Furthermore, we tested whether Fe plays a role in NH4+ sensitivity of PRs when the N source has a high NH4+/NO3− ratio (10:2). Similarly, the difference in PR growth inhibition between lpr2 mutants and Col-0 seedlings at a high NH4+/NO3− ratio was also abolished by lowering Fe supplement (Supplementary Fig. 12). Therefore, Fe is required for the remolding of PR development when NH4+ is the only or predominant N source.
NH4 + induces Fe deposition in the phloem
The strong dependence of the NH4+-sensitive PR phenotype on Fe raised the question of whether NH4+ stress affects Fe deposition in roots. We used an Fe-specific histochemical procedure, Perls/3,3’-diaminobenzidine (DAB) staining28, to visualize Fe distribution in PRs. For Col-0 and lpr1-1 seedlings with Fesuff, the NH4+-N source resulted in massive Fe deposition in root stele compared to that of the NO3−-N source (Fig. 3c and Supplementary Fig. 13a). In contrast, the NH4+-induced Fe deposition was completely abolished by either disruption of LPR2 in lpr2-1 mutants or Felow treatment in Col-0 seedlings. The complementation line COM#7 restored the Fe deposition in root stele in the NH4+-N source with Fesuff. These results indicate that NH4+-induced Fe deposition in root stele depends on LPR2 as well as on a sufficient Fe supply. Notably, these respective Fe depositions across the various genotypes and Fe-dose treatments were negatively correlated with PR growth in the NH4+-N source (Fig. 3b), suggesting that the Fe deposition in root stele determines the PR growth response to NH4+ stress. Surprisingly, in the presence of either NO3− or NH4+, Felow treatment resulted in a higher Fe deposition in the root stem cell niche (SCN) of Col-0, lpr2-1, and COM#7 seedlings compared with that with Fesuff treatment (Fig. 3c). Nevertheless, although no Fe deposition was detected in the SCN of lpr1lpr2 seedlings (Supplementary Fig. 13b), this double mutant displayed similar NH4+ insensitivity as that of the lpr2-1 mutant (Fig. 1c), indicating that the NH4+ sensitivity of PRs is independent of the Fe deposition in SCN.
A close-up view of Perls/DAB-stained Col-0 roots from Fesuff NH4+ treatment showed that the greatest Fe deposition was in phloem cells (Fig. 3d). At higher magnification, Fe was found to be mainly located at the periphery of sieve elements (Fig. 3e). This periphery is probably the apoplast of phloem, because the LPR2 responsible for this Fe deposition is a cell wall-resident protein. Since the phloem vasculature was difficult to plasmolyze using the methods of osmotic dehydration, we used acetone to wash off the plasmalemma. This procedure did not alter Fe deposition at the periphery of sieve elements (Fig. 3f), providing further support for apoplastic Fe deposition in the phloem.
Unexpectedly, the NH4+-N source with Fesuff resulted in heavy Fe deposition in all cell types of Col-0 PRs under light-irradiated rooting conditions, which was significantly different from that observed under root-shaded conditions (Supplementary Fig. 14). The result strongly suggests that the impact of artificial light irradiation on roots cannot be neglected in studying the mechanisms of root growth responses to NH4+, even though root growth inhibition by NH4+ is barely affected by the light irradiation on roots.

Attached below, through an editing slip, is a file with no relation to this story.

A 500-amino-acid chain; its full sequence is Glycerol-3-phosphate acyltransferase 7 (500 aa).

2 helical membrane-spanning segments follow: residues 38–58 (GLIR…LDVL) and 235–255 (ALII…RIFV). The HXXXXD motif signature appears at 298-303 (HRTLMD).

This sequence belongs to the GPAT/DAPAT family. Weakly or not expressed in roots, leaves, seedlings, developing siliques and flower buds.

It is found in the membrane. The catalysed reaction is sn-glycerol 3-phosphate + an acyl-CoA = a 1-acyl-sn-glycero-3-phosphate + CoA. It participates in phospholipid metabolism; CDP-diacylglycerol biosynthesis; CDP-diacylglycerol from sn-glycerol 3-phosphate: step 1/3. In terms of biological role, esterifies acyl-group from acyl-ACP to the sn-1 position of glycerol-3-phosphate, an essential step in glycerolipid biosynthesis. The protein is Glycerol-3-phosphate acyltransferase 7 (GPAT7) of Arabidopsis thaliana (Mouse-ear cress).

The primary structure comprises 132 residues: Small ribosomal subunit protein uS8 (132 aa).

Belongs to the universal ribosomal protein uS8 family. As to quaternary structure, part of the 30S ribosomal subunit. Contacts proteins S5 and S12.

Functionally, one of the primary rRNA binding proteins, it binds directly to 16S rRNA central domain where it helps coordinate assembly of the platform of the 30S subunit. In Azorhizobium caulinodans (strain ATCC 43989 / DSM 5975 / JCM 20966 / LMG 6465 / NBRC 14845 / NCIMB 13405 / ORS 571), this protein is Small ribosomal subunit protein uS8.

LPR2 distributes in root stele and is upregulated by NH4 +
The NH4+-induced phloem-specific Fe deposition prompted us to analyze the tissue distribution of LPR2 in PRs of pLPR2::LPR2-YFP/lpr2-1 transformants. LPR2-YFP was mainly distributed in the root stele, but its abundance was lower in the NO3−-N source. LPR2-YFP fluorescence was increased in the NH4+-N source, while the dose of Fe had little effect on this response (Fig. 4a). Unexpectedly, LPR2 was found to be ubiquitously distributed in the whole root stele except in the xylem (Fig. 4b), an area much larger than the Fe deposition region (i.e., phloem). This suggests that other factor(s) are required for phloem-specific Fe deposition and NH4+-induced PR growth inhibition. Unfortunately, we were unable to identify the relative factor(s) in the present study.
LPR1 distribution in PRs was also examined in pLPR1::LPR1-YFP/lpr1-1 transformants. The abundance of LPR1-YFP was lower in the presence of either N source, but it was mainly distributed in the SCN of the root apical meristem and slightly expanded to endodermal cell layers (Supplementary Fig. 15). The difference in tissue distribution may be another part of the explanation of why LPR1 does not play a role in mediating the NH4+-sensitive phenotype as LPR2 does.
The response of LPR2 in Col-0 roots to NH4+ was also examined. Consistent with the above confocal result, either the LPR2 expression or the LPR2 abundance in Col-0 roots showed an increase under NH4+ relative to that under NO3−, which was also irrespective of the Fe supplementation dose (Fig. 4c–e). Therefore, NH4+ rather than Fe upregulates LPR2. Interestingly, although the LPR2 expression in p35S::LPR2-GFP overexpression lines was similar between two N sources, the LPR2-GFP abundance in the NH4+-N source was higher than that in the NO3−-N source (Supplementary Fig. 16), indicating a post-transcriptional regulation for LPR2. It is worth noting that, although LPR2 was slightly overexpressed in pLPR2::LPR2-YFP/lpr2-1 complementation lines (Supplementary Fig. 5), their PRs had a similar NH4+-sensitive phenotype as that of Col-0 seedlings (Fig. 1d). Furthermore, the PRs of p35S::LPR2-GFP overexpression lines also had a similar NH4+ sensitivity as that of Col-0 PRs (Supplementary Fig. 17a). These results indicate that the upregulated portion of LPR2 makes little contribution to NH4+ sensitivity and further support that, although LPR2 is essential, additional factor(s) are also required for NH4+-induced PR growth inhibition. It is worth noting that the p35S::LPR2-GFP overexpression lines showed irregular Fe deposition in PRs in the NH4+-N source (Supplementary Fig. 17b), indicating that NH4+-induced phloem-specific Fe deposition depends on the stele-specific distribution of LPR2.